There's not a lot of nightlife, per se, in Corona and this part of Elmhurst, though you can certainly spend hours at Green Field Churrascaria. The slightly more upscale restaurants that ring William F. Moore Park can be destination venues as well.

Leo's Latticini (Mama's) makes Italian heroes bigger and better than the ones they sell over at Citi Field. NueveNueve up on Northern Boulevard made the extra effort with the décor. Tortilleria Nixtamal gets folks making a special trip and Green Field Churrascaria is where your circulatory system goes to die.

Queens Center Mall is the black hole of shopping in Elmhurst. Tulcingo Deli is a small, well-appointed Mexican grocery store off of Roosevelt. Lemon Ice King of Corona just owns ices. And when you need beer, stop by the geographically fuzzy Forest Hills Beer Distributor over on 108th.


This Neighborhood Featured in...
Four Zoos and an Aquarium

By Diana Pizzari
Animals! They're not just for slaughtering anymore. Diana Pizzari's got a thing or four to share about her favorite city zoos and aquarium. Open your ears and clear your minds of meat lust as she details some little-known factoids about bison, breeding and the Bronx.


On Our Radar:

Posted By:  Jennifer Keeney Sendrow
Photo:  Courtesy Roomorama

Corona has its fair share of good chicken joints, but only one offers a window onto an international phenomenon. Central American favorite Pollo Campero is almost always crowded with locals of all ages. The chain’s setup is straight out of KFC, but the food and the atmosphere is definitely not. Take your pick from a menu of fried chicken-focused meals, then choose sides that range from typical American (French fries, cole slaw) to Latin-inflected (spicy rice, plantains, and their signature Campero Beans). Beverages options include horchata and Mexican sodas, there’s flan for dessert, and there’s an unlimited salsa bar with four different styles to try. On a Sunday afternoon, couples feast on trays of chicken, children parade with logo balloons, and a crew of young employees keeps all the tables clean and tidy while swaying to merengue music playing in the in the background. It’s fast food, but like its iconic logo of a smiling cowboy chicken, Pollo Campero is fun.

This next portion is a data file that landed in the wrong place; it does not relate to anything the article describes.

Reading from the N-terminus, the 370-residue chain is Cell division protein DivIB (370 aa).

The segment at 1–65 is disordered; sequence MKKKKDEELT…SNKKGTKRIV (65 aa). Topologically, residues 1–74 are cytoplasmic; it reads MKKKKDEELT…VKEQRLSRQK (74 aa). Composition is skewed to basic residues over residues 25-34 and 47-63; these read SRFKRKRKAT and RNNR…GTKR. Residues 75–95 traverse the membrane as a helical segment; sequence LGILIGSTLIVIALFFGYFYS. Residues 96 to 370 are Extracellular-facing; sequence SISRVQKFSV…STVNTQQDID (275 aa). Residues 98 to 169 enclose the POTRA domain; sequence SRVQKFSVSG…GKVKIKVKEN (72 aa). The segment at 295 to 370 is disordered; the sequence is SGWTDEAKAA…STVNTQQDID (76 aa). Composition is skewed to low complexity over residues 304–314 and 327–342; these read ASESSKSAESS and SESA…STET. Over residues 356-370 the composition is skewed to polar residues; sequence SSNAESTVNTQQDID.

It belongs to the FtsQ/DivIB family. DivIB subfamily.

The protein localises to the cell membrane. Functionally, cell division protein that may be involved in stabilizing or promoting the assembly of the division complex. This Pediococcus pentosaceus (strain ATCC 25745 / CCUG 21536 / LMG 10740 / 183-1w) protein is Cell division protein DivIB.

Posted By:  Diana Pizzari
Photo:  Diana Pizzari

Queens Zoo Wildlife Center
The Queens Zoo is dedicated to protecting and breeding endangeredspecies, with a focus on North American animals. I can honestly say that I’ve never seen so many ducks in one place before. The bears, eagles, and coyotes were fun, but the ducks definitely blew me away. The small loop circuit of the zoo can be completed in less than an hour (if you don’t accidentally get lost in one of their many “Authorized PersonnelOnly” areas) And if you end up making the trip all the way out to Corona Park to visit the zoo, you might be interested in coupling the experiencing with some other attractions in the area. The interactive New York Hall of Science is located right next door (adults $11/kids $8), then there’s the Queens Museum of Art (adults $5/kids $2.50), the Queens Botanical Garden (free for all), the Unisphere, World’s Fair towers, an ice skating rink, and the Playground For All Children.